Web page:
Notice & Comment

Author: Seth Davis

Notice & Comment

D.C. Circuit Review – Reviewed: Planes, Trains, and Arbitration Clauses – D.C. Circuit Publishes Six Opinions to Ring in the New Year

Last week the D.C. Circuit published six opinions in an early celebration of the new year. The FAA, Amtrak, and arbitration clauses all made appearances in a set of fact-bound opinions with few precedential highlights. I’ve read them all so you don’t have to.  For readers of this blog, last week’s highlights included administrative law […]

Notice & Comment

D.C. Circuit Review – Reviewed: A Moot Suit and a Big Announcement – In-Person Oral Arguments are Coming Back

The D.C. Circuit published only one opinion this week, resolving a long-running suit that had become moot. The Court also announced that it will reopen for in-person arguments on December 1, 2021. Court watchers can find the protocols here. Members of the general public won’t be allowed to attend in-person, but can watch arguments on […]

Notice & Comment

Of Independence, Sovereignty, Accountability, and Other Sleights of Hand

Administrative law doctrine and scholarship has traditionally treated agencies as unitary entities and focused upon the proper allocation of authority among agencies, the President, Congress, and the courts. Recently, however, scholars have begun to unlock the “black box” of agency design to identify and evaluate the ways in which administrative law rules allocate decisionmaking authority […]

Notice & Comment

Federalism and Final Agency Action

On March 30th, the Supreme Court will hear oral argument in United States Army Corps of Engineers v. Hawkes Co., Inc. The question presented concerns “final agency action”: Is the Army Corps’ determination that the Clean Water Act applies to waters on private land “final agency action” reviewable under the Administrative Procedure Act? According to […]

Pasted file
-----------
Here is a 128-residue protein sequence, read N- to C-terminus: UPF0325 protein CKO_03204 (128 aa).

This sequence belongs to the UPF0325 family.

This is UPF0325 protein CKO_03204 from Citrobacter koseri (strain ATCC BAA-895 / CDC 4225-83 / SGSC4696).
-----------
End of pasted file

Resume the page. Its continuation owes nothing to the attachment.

Notice & Comment

Administrative Law and the Law School Curriculum

Over at PrawfsBlawg Jay Wexler explains that Boston University School of Law has made Administrative Law part of the required 1L curriculum. This decision, and reactions to it, have me thinking about where and when we offer Administrative Law to law students and what we teach them when we do. I’ve just finished another semester […]

Notice & Comment

State Litigation Against Presidential Administration

Sometimes a gridlocked Congress means that an energized President and ambitious state lawmakers compete to solve the Nation’s social problems. But this competition may not make for innovative solutions. Instead, it may make more for more gridlock. Consider Texas v. United States. There a cadre of states have sued to stop President Obama’s deferred action […]

Notice & Comment

The Chevron Shuffle and Legislative History

This post’s about a puzzling opinion from the D.C. Circuit. The puzzle has to do with the Chevron two step and legislative history. This puzzle’s important, and not just for King v. Burwell. In Council for Urological Interests v. Burwell (CUI), published last week and available here, the D.C. Circuit shuffled between one view and another […]